COURTHOUSE – Dave Belote, chair of the Virginia Beach Democratic Committee, is among the local elections and political party officials who encounter voters who sometimes do not know what state legislative district they live within.
Belote said he usually recommends the Virginia Public Access Project website, vpap.org, where people can type in their address and see basic information about where and for whom they vote.
“I’ve got that on my cell phone, ready to go,” he said. “I type it in right there on the spot.”
“I had a conversation with somebody last night,” said Tina Mapes, chairperson of the Republican Party of Virginia Beach, during a recent interview. “‘Who’s your delegate?’ ‘I’m not sure.’ You do come across a lot of people who do not know their delegate.”
Mapes also works with voters who may be unsure of their district, including folks who stop by the party’s office, which is staffed with people fielding such questions.
She, too, recommended resources such as the Virginia Public Access Project and the registrar’s office.
And people are always welcome to call the party or stop in.
“We do have a list of our candidates who are Republicans,” she said.
This year Virginia Beach voters will choose their local House of Delegates representatives, who run in districts that can cross city lines and, on the map, take on odd shapes.
That’s in addition to constitutional officers, who run throughout the city, and state officials such as the governor, for whom every Virginia voter gets to choose.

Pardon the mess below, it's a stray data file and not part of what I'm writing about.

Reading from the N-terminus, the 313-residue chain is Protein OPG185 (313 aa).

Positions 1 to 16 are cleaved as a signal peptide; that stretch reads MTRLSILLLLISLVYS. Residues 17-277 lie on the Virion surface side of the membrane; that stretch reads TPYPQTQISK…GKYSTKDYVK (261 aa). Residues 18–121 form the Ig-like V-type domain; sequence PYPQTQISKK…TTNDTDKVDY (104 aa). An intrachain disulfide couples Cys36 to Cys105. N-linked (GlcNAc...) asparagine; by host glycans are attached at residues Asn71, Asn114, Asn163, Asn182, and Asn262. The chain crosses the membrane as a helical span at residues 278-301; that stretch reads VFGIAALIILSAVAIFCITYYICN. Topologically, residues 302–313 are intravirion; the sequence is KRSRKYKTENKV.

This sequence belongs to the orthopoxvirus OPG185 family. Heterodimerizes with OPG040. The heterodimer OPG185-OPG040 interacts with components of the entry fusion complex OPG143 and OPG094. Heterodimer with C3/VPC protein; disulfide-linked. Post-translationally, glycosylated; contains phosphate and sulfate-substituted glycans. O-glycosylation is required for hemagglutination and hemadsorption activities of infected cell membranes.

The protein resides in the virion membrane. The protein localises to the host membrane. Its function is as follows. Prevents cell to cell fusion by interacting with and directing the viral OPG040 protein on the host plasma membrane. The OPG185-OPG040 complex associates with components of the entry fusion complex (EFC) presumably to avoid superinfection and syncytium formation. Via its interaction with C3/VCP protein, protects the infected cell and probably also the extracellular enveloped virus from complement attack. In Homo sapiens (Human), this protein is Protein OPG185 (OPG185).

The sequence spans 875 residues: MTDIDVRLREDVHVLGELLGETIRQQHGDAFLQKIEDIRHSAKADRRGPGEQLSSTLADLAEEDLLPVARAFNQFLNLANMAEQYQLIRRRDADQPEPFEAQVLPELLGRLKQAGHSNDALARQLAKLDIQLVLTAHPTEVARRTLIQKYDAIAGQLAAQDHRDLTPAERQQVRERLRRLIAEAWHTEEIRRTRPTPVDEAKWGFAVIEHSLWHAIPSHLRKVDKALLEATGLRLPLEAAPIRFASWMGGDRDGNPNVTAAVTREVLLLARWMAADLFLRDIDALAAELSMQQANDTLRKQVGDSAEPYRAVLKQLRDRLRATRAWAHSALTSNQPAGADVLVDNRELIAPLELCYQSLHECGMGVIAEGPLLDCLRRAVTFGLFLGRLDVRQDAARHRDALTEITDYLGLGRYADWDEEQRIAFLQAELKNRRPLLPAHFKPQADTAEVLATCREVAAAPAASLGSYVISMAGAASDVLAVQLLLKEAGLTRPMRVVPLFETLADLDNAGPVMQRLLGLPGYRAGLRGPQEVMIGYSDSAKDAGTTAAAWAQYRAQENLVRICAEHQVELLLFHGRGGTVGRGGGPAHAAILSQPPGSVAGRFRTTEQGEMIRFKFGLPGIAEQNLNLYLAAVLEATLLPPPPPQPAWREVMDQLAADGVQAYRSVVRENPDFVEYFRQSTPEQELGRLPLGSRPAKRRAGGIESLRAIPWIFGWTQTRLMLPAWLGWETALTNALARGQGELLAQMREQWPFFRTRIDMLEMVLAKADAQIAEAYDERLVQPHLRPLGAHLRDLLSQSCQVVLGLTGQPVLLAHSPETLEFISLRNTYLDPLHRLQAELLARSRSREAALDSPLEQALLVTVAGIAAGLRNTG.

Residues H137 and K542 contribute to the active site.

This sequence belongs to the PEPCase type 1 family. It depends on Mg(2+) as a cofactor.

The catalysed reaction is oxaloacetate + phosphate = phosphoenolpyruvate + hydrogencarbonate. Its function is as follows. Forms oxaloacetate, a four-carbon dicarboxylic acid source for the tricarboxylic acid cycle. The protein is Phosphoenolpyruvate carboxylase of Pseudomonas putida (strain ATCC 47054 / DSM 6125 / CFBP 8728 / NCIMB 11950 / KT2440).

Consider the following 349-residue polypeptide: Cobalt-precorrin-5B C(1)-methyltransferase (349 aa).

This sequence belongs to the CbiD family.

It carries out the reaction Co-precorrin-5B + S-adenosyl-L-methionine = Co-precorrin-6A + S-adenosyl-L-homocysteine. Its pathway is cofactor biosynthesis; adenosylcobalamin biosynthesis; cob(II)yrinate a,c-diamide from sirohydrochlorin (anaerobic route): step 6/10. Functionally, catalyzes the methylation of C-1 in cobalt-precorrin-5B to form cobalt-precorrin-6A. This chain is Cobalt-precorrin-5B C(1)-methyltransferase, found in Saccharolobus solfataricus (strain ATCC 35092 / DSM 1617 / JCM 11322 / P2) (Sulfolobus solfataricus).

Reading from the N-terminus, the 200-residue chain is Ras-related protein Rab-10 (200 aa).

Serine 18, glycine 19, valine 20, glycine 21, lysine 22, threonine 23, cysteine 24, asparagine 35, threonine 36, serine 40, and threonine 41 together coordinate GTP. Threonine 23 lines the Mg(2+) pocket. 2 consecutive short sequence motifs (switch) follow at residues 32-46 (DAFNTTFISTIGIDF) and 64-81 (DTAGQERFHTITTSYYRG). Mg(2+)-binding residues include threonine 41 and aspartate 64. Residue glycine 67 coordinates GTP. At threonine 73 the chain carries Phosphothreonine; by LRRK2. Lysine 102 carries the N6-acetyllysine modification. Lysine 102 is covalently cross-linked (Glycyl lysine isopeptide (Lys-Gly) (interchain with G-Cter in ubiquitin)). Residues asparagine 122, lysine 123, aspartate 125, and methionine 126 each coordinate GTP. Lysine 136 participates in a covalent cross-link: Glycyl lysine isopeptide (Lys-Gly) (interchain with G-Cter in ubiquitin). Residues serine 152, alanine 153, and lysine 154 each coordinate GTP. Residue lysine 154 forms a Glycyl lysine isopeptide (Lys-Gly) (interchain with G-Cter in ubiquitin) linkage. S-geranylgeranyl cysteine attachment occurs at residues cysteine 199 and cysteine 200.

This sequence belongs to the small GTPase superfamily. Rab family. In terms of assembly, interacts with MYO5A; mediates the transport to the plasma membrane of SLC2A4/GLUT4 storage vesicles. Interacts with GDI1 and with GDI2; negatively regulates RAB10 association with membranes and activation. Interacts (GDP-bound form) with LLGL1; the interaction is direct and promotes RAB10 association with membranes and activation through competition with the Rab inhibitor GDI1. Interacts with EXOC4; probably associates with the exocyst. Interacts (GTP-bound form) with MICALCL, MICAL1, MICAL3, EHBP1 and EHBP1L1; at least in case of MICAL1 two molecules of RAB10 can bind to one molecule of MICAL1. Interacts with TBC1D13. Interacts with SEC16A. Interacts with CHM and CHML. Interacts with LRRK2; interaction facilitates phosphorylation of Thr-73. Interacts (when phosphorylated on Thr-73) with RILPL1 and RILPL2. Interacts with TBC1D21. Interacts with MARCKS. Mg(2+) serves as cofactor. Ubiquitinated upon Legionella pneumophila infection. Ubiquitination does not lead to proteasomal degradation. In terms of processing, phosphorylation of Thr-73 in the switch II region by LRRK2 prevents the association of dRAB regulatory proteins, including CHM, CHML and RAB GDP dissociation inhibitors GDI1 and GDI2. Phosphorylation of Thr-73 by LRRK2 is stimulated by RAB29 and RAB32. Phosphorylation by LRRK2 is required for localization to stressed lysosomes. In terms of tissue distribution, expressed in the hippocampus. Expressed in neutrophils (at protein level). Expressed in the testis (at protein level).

There are seven state house districts, either all or partially in Virginia Beach, on ballots in the city this year.
The state elections department has a voter information portal at vote.elections.virginia.gov/voterinformation, where people can look up precincts and find other voting information. And the Virginia Beach registrar has a varierty of tools at its site, vbgov.com/voter.
These include information on polling locations changes and sample ballots that can be found by precinct.
“If you go on our website and you know your precinct, you can click on your precinct and see your sample ballot,” said Christine Lewis, deputy registrar in Virginia Beach.
The office is happy to help people with questions, offering candidate lists and other information, such as polling place changes, she added.
During a recent visit, sample ballots were up on the wall while citizens came in to vote absentee.
She recommended that people go online to research their ballot before they head to the polls or vote absentee.
“We’ve tried to put as much information on our website,” Lewis said. “We’re trying to make it as easy as possible for people to know what’s on the ballot.”
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